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## By James R. Davis

Used with permission from The Master Strategy Group

Everyone who has driven a motorcycle has experienced it, the MSF classes mention (but don’t explain) it, and motorcyclists discuss it all the time. But what is it, really? How does it work? Why does it work? All questions I will try to deal with in this discussion.

At very slow speeds we steer a motorcycle by turning the handlebar in the direction we wish to go. We can only do that at speeds of less than about 5 MPH. At any higher speed we do the exact opposite, whether we realize it or not. For example, assuming we want to turn to the right, we actually TRY to turn the handlebar left. This results in the front wheel leaning to the right and, as a result of the lean of the wheel, a turn to the right. This is counter-steering.

Why is it that we don’t get confused regardless of our speed? Because we have learned that steering a motorcycle is an effortless chore. That attempt to turn the handlebar to the left FEELS like we are pushing the right grip rather than pulling on the left one. It feels like that because the harder we push it, the more the motorcycle turns to the right and, thus, it feels like the right grip is pushing back at you that much harder. In other words, we quickly learn to associate counter-steering feedback with the hand closest to the direction in which we wish to turn. Further, even a little bit of experience shows that counter-steering is essentially effortless while trying to turn the handlebar in the direction you want to go is virtually impossible. Humans are relatively fast studies, after all.

It takes only a modest familiarity with a gyroscope to understand counter-steering – at least to understand how most people believe it starts to work. The phenomenon is called Gyroscopic Precession. This is what happens when a lateral force is applied to the axis of a spinning gyroscope. The spinning gyroscope translates the force vector ninety degrees off the direction of spin. Thus, if we try to turn our front wheel to the left, the force we use appears as a lateral force forward against the axle on the right side and this is translated into a force that tries to lean the wheel to the right. Similarly, trying to turn the wheel to the right results in the wheel trying to lean to the left.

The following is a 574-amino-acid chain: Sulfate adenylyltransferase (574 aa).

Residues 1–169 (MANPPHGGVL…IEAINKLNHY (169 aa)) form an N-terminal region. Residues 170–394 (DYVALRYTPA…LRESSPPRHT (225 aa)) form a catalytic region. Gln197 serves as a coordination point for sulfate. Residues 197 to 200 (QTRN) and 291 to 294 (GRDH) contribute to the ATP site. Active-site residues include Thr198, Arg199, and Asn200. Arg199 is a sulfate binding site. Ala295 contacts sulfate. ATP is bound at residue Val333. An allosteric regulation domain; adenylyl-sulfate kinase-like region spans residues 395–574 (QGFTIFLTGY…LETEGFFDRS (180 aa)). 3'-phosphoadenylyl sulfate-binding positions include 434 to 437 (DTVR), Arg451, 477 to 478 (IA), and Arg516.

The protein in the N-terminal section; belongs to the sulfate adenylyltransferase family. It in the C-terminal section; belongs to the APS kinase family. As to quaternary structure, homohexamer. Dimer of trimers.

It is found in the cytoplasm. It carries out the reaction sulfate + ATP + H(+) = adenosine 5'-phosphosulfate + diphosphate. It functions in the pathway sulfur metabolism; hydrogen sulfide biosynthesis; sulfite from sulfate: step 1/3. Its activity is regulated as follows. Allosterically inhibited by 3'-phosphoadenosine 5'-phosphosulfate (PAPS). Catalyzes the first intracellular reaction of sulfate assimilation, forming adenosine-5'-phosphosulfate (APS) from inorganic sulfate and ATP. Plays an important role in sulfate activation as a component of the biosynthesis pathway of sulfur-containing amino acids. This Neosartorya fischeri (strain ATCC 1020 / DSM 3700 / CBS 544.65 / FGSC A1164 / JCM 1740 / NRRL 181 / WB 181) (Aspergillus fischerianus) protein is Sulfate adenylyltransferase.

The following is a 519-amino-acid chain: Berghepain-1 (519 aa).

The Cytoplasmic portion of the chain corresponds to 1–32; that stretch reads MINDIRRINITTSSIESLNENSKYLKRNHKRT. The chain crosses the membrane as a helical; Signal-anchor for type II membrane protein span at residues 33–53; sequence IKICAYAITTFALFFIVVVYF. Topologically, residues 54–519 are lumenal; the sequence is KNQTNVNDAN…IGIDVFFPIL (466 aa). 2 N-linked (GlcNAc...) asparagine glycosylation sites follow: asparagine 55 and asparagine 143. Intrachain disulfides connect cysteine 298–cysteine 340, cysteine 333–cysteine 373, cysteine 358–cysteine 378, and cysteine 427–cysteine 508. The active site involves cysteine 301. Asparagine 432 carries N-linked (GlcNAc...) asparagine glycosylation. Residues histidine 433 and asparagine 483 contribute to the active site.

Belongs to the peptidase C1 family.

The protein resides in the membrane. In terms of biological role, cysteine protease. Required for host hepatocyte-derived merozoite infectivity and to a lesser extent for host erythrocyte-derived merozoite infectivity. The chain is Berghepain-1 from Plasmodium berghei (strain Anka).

But gyroscopic precession is not a necessary component of counter-steering. No matter how slight, if your front wheel deviates from a straight path your motorcycle will begin to lean in the opposite direction. It is entirely accurate to assume that even without gyroscopic precession, the act of steering the front wheel out from under the bike would start counter-steering in the opposite direction. This is a result of steering geometry – rake. You can observe it at a complete stop. Just turn your handlebars in one direction and you will see that your bike leans in the opposite direction as a result.

In the case of a motorcycle, your handlebar input is immediately translated by gyroscopic precession into a lean in the opposite direction. Since your front wheel is attached to the bike’s frame, the body of the bike also attempts to lean. It is the lean of the BIKE that overwhelms the handlebar effort and drags the front wheel over with it – gyroscopic precession merely starts the process and soon becomes inconsequential in the outcome.

If, for example, you had a ski rather than a front wheel, the front would actually begin to turn in the direction of handlebar input (just like it does with a wheel instead of a ski) and body lean in the opposite direction would then overwhelm that ski making counter-steering still effective.

The ONLY WAY to turn a motorcycle that is moving faster than you can walk is by leaning it (if it only has two wheels). We have talked only about what starts that lean to take place. Indeed, all we have talked about is the directional change of the front wheel along with the simultaneous lean of the bike, both in the opposite direction signaled by handlebar input. So then what happens?